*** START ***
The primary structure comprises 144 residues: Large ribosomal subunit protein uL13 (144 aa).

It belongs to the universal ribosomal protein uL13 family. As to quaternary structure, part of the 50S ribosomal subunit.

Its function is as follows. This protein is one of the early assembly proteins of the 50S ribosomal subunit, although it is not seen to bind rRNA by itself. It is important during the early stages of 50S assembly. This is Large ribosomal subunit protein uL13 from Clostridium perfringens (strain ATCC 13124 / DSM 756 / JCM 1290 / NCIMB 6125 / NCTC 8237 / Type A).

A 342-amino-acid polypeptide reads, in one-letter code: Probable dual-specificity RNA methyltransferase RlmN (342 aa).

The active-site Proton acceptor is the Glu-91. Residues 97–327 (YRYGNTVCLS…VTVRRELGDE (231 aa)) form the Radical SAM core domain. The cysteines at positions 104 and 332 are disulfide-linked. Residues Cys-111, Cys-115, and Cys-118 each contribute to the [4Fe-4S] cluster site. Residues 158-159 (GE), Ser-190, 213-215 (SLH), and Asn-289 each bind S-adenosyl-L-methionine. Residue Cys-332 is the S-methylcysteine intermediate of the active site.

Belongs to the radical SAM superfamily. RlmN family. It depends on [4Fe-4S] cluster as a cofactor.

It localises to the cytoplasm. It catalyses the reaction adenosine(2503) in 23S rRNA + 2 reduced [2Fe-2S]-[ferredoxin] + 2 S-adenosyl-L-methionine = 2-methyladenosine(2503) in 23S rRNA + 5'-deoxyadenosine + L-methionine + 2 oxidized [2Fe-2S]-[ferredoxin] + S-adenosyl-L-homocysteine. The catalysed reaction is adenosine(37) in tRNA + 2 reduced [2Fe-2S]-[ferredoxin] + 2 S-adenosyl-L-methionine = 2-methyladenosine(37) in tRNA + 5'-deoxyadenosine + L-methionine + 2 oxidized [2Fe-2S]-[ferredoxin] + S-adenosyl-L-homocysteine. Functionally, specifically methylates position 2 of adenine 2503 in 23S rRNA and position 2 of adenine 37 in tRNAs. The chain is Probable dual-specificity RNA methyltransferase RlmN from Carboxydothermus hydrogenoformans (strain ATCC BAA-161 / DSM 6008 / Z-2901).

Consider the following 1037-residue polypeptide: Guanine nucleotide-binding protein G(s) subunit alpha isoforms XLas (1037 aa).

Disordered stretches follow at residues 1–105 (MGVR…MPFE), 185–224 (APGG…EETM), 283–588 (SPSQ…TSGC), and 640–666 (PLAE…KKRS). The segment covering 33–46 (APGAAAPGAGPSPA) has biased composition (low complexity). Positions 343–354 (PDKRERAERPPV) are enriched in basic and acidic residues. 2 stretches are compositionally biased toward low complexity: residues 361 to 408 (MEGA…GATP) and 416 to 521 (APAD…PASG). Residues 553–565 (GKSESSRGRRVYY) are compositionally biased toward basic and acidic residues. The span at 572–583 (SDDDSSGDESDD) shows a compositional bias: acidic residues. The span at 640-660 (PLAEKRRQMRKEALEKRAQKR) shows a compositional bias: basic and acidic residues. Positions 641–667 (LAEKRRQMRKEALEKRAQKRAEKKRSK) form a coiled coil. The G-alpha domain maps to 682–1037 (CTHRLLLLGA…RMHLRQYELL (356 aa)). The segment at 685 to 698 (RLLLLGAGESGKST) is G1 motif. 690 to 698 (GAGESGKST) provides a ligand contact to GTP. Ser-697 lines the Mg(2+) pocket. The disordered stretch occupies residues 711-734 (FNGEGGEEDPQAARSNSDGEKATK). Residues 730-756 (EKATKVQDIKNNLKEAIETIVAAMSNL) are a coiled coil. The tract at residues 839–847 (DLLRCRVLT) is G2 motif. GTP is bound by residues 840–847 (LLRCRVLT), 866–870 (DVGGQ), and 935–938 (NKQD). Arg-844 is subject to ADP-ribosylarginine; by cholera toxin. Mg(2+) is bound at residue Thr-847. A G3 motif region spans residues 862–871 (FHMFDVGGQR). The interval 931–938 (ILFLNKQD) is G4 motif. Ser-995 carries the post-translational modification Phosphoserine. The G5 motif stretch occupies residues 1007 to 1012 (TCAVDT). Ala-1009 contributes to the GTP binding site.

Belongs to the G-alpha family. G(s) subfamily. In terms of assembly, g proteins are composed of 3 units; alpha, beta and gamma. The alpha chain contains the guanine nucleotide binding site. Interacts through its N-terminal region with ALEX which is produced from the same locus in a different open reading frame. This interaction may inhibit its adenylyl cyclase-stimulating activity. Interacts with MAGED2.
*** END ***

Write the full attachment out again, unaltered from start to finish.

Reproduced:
The primary structure comprises 144 residues: Large ribosomal subunit protein uL13 (144 aa).

It belongs to the universal ribosomal protein uL13 family. As to quaternary structure, part of the 50S ribosomal subunit.

Its function is as follows. This protein is one of the early assembly proteins of the 50S ribosomal subunit, although it is not seen to bind rRNA by itself. It is important during the early stages of 50S assembly. This is Large ribosomal subunit protein uL13 from Clostridium perfringens (strain ATCC 13124 / DSM 756 / JCM 1290 / NCIMB 6125 / NCTC 8237 / Type A).

A 342-amino-acid polypeptide reads, in one-letter code: Probable dual-specificity RNA methyltransferase RlmN (342 aa).

The active-site Proton acceptor is the Glu-91. Residues 97–327 (YRYGNTVCLS…VTVRRELGDE (231 aa)) form the Radical SAM core domain. The cysteines at positions 104 and 332 are disulfide-linked. Residues Cys-111, Cys-115, and Cys-118 each contribute to the [4Fe-4S] cluster site. Residues 158-159 (GE), Ser-190, 213-215 (SLH), and Asn-289 each bind S-adenosyl-L-methionine. Residue Cys-332 is the S-methylcysteine intermediate of the active site.

Belongs to the radical SAM superfamily. RlmN family. It depends on [4Fe-4S] cluster as a cofactor.

It localises to the cytoplasm. It catalyses the reaction adenosine(2503) in 23S rRNA + 2 reduced [2Fe-2S]-[ferredoxin] + 2 S-adenosyl-L-methionine = 2-methyladenosine(2503) in 23S rRNA + 5'-deoxyadenosine + L-methionine + 2 oxidized [2Fe-2S]-[ferredoxin] + S-adenosyl-L-homocysteine. The catalysed reaction is adenosine(37) in tRNA + 2 reduced [2Fe-2S]-[ferredoxin] + 2 S-adenosyl-L-methionine = 2-methyladenosine(37) in tRNA + 5'-deoxyadenosine + L-methionine + 2 oxidized [2Fe-2S]-[ferredoxin] + S-adenosyl-L-homocysteine. Functionally, specifically methylates position 2 of adenine 2503 in 23S rRNA and position 2 of adenine 37 in tRNAs. The chain is Probable dual-specificity RNA methyltransferase RlmN from Carboxydothermus hydrogenoformans (strain ATCC BAA-161 / DSM 6008 / Z-2901).

Consider the following 1037-residue polypeptide: Guanine nucleotide-binding protein G(s) subunit alpha isoforms XLas (1037 aa).

Disordered stretches follow at residues 1–105 (MGVR…MPFE), 185–224 (APGG…EETM), 283–588 (SPSQ…TSGC), and 640–666 (PLAE…KKRS). The segment covering 33–46 (APGAAAPGAGPSPA) has biased composition (low complexity). Positions 343–354 (PDKRERAERPPV) are enriched in basic and acidic residues. 2 stretches are compositionally biased toward low complexity: residues 361 to 408 (MEGA…GATP) and 416 to 521 (APAD…PASG). Residues 553–565 (GKSESSRGRRVYY) are compositionally biased toward basic and acidic residues. The span at 572–583 (SDDDSSGDESDD) shows a compositional bias: acidic residues. The span at 640-660 (PLAEKRRQMRKEALEKRAQKR) shows a compositional bias: basic and acidic residues. Positions 641–667 (LAEKRRQMRKEALEKRAQKRAEKKRSK) form a coiled coil. The G-alpha domain maps to 682–1037 (CTHRLLLLGA…RMHLRQYELL (356 aa)). The segment at 685 to 698 (RLLLLGAGESGKST) is G1 motif. 690 to 698 (GAGESGKST) provides a ligand contact to GTP. Ser-697 lines the Mg(2+) pocket. The disordered stretch occupies residues 711-734 (FNGEGGEEDPQAARSNSDGEKATK). Residues 730-756 (EKATKVQDIKNNLKEAIETIVAAMSNL) are a coiled coil. The tract at residues 839–847 (DLLRCRVLT) is G2 motif. GTP is bound by residues 840–847 (LLRCRVLT), 866–870 (DVGGQ), and 935–938 (NKQD). Arg-844 is subject to ADP-ribosylarginine; by cholera toxin. Mg(2+) is bound at residue Thr-847. A G3 motif region spans residues 862–871 (FHMFDVGGQR). The interval 931–938 (ILFLNKQD) is G4 motif. Ser-995 carries the post-translational modification Phosphoserine. The G5 motif stretch occupies residues 1007 to 1012 (TCAVDT). Ala-1009 contributes to the GTP binding site.

Belongs to the G-alpha family. G(s) subfamily. In terms of assembly, g proteins are composed of 3 units; alpha, beta and gamma. The alpha chain contains the guanine nucleotide binding site. Interacts through its N-terminal region with ALEX which is produced from the same locus in a different open reading frame. This interaction may inhibit its adenylyl cyclase-stimulating activity. Interacts with MAGED2.